Police Roll Out New Approaches to Transportation

New Vehicles Give Officers More Versatile Ways to Respond to Calls

Oct. 22, 2009

University Police, looking for ways to speed up response times and reduce fuel use and emissions, have acquired four vehicles to help them patrol campus more effectively.

One vehicle will reduce air and noise pollution dramatically.

The T3 is an all-electric upright plug-in “enhanced safety vehicle” with rechargeable battery. It is designed to allow officers to patrol pedestrian areas of campus with ease. Unlike Segways, the T3 sports three wheels, offering greater stability and added balance, and features a zero turning radius. The T3 also travels up to 25 miles on a single charge at an operating cost of about 10 cents a day.

Chief of Police Larry Zacharias said the T3s, which can move over diverse terrain, will “hopefully improve response times and allow police to arrive to calls with more energy” than if they had walked or pedaled bicycles.

“Officers are easier to approach (on a T3) than when in a car,” Zacharias said.

Zacharias indicated that the department, a division of the Office of Business Affairs, hopes to identify funds to purchase a second T3 soon.

Police purchased a golf cart to be used by public safety officers as well as police officers.

“They are small and nimble enough to be taken anywhere on campus. They can be especially useful in the housing areas, allowing us to get closer to buildings,” said Lieutenant Tim Dorsey.

The police golf cart has a rear jump seat to carry two additional passengers and can tote light supplies.

Police also acquired a two-passenger Mule, which they described as the work horse of the fleet. It has a bed and gate for transporting supplies – first aid, equipment, bags of ice or anything else that may be needed in the field.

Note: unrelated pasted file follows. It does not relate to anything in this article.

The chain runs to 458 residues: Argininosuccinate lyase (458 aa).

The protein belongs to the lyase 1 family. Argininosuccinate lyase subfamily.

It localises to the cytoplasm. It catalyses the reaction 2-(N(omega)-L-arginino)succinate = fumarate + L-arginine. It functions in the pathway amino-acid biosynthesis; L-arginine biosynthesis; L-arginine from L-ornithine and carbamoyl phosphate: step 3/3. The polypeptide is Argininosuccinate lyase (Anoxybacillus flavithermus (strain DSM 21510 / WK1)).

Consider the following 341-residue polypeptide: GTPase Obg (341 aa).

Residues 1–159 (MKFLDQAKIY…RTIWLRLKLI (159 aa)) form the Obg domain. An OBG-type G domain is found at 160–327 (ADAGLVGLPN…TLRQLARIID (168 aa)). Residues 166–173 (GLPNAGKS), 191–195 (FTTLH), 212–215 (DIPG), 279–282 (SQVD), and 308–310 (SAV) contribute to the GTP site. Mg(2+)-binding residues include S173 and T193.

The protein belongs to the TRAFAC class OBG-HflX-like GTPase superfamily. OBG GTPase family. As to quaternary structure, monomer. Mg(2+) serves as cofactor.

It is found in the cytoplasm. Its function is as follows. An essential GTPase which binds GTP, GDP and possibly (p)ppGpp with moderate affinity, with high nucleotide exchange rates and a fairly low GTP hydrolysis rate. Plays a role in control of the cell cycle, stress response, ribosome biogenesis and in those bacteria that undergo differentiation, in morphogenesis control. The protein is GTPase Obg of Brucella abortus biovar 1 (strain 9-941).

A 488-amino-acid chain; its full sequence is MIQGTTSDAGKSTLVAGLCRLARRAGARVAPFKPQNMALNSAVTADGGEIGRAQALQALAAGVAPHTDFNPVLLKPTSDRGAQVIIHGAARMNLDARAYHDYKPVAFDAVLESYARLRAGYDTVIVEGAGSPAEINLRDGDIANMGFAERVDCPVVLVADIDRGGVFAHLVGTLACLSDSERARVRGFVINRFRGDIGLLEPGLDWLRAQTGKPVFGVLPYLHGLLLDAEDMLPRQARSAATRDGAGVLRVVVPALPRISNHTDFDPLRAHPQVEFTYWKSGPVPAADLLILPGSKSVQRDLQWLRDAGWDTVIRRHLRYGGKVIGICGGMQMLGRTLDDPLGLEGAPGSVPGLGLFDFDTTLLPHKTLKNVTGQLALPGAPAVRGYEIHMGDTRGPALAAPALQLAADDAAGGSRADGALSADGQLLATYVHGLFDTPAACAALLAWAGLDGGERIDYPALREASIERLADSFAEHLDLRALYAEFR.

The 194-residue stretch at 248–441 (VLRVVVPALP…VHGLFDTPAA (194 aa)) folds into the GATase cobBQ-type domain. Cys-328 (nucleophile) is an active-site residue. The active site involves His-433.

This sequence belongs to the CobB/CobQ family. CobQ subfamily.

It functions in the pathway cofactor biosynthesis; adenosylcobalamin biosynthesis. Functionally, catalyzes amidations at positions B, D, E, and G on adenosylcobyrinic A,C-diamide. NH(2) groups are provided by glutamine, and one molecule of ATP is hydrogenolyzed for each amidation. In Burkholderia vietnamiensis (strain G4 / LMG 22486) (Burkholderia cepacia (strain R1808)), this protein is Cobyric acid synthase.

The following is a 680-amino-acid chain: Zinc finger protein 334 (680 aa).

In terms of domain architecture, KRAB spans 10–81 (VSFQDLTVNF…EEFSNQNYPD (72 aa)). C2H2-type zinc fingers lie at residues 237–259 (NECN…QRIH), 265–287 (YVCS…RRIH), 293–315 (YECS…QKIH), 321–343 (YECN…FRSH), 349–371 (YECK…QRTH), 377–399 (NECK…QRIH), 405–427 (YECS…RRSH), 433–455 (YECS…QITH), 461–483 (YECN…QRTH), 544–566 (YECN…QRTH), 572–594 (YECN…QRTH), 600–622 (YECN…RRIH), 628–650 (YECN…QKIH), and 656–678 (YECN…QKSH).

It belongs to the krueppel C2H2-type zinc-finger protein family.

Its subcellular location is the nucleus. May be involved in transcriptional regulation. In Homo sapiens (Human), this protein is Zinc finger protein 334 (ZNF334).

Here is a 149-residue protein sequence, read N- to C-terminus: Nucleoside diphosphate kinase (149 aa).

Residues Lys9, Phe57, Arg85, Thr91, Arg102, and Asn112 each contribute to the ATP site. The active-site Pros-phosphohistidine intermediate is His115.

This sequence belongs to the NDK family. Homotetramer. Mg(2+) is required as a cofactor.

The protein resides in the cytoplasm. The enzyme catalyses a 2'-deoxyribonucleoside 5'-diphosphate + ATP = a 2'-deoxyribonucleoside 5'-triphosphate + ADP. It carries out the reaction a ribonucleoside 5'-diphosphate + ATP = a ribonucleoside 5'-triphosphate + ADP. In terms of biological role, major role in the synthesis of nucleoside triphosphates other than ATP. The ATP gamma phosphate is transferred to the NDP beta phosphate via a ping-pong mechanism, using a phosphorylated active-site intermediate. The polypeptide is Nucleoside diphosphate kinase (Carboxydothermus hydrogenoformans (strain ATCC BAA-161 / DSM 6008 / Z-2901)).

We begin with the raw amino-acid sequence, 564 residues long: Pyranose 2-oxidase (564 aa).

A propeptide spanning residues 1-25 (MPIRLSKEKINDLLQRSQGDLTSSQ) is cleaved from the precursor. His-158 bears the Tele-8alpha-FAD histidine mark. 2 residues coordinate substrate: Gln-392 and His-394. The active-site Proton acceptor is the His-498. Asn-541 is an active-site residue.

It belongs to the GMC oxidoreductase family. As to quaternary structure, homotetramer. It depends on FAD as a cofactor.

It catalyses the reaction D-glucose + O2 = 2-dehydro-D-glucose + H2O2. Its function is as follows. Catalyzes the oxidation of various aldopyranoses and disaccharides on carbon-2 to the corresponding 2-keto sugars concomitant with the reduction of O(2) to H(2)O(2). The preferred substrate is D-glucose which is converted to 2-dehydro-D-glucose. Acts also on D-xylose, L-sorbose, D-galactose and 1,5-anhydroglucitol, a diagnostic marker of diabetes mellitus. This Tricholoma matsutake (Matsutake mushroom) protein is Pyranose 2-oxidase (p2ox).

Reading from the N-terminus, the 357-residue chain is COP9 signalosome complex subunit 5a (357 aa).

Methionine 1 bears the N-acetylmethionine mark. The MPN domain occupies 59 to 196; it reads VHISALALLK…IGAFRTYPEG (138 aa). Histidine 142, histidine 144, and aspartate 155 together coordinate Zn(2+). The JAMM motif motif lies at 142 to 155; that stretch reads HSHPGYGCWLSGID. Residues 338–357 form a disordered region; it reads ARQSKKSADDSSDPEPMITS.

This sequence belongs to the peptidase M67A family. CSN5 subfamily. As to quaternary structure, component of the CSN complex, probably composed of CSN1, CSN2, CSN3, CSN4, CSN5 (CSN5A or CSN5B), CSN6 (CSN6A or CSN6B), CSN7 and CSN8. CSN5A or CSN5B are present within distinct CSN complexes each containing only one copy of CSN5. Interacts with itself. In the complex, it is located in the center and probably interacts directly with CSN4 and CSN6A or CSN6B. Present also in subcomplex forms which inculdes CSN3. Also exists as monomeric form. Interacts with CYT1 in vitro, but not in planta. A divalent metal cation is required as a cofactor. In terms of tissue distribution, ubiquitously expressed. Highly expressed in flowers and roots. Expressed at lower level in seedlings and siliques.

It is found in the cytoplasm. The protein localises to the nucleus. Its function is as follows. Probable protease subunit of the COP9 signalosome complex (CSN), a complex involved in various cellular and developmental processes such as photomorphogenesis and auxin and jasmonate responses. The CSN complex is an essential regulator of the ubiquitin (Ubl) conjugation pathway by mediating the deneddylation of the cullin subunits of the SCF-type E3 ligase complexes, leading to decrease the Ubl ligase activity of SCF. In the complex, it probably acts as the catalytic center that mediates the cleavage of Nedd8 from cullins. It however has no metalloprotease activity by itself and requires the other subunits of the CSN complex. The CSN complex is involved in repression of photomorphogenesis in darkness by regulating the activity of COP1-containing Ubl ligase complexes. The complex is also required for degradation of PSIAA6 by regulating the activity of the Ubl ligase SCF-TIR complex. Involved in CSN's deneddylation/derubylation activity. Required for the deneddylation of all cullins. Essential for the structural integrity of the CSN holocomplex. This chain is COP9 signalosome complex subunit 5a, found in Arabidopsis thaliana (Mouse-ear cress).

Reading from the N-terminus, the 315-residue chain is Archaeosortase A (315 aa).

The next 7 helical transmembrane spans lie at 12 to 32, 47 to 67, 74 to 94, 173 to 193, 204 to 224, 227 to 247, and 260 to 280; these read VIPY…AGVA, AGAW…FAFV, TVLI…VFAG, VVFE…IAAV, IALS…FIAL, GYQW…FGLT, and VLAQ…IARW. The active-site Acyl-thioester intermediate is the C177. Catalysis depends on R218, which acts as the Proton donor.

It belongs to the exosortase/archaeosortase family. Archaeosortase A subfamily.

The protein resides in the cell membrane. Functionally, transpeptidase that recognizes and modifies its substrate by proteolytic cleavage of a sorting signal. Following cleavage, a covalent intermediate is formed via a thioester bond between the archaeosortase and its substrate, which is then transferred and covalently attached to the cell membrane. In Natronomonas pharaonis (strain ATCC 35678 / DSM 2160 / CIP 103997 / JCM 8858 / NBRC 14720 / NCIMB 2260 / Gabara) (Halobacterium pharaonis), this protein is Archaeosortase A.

“The T3 and the Mule were both used during this year's Sounds of Class event. The Mule worked great to move people and supplies around the campus. The T3 performed well in an area where we had many visitors on foot,” Dorsey said.

Last, there’s the 2009 Dodge Charger. Boasting 368 horsepower and – should the need arise – the ability to move from zero to 60 in 6.2 seconds, it can reach a top speed of 150 mph.

“We always have a need for full-size vehicles. This replaces an earlier one, which had more than 100,000 miles on it. I anticipate we will use it primarily when we go off-campus. But it, too, serves as a great conversation piece, often breaking tension between police and youth,” Dorsey said.


Media Contact: Haywood McNeill, UT Dallas, (972) 883-4997, hmcneill@utdallas.edu
or the Office of Media Relations, UT Dallas, (972) 883-2155, newscenter@utdallas.edu

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Officer riding on a T3

The T3 also travels up to 25 miles on a single charge at an operating cost of about 10 cents a day.

The four-wheel "mule"

Police also acquired a two-passenger Mule, which they described as the work horse of the fleet. It has a bed and gate for transporting supplies – first aid, equipment, bags of ice or anything else that may be needed in the field.

The police version of the Dodge Charger

The 2009 Dodge Charger replaces a vehicle that had more than 100,000 miles on it.

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July 23, 2014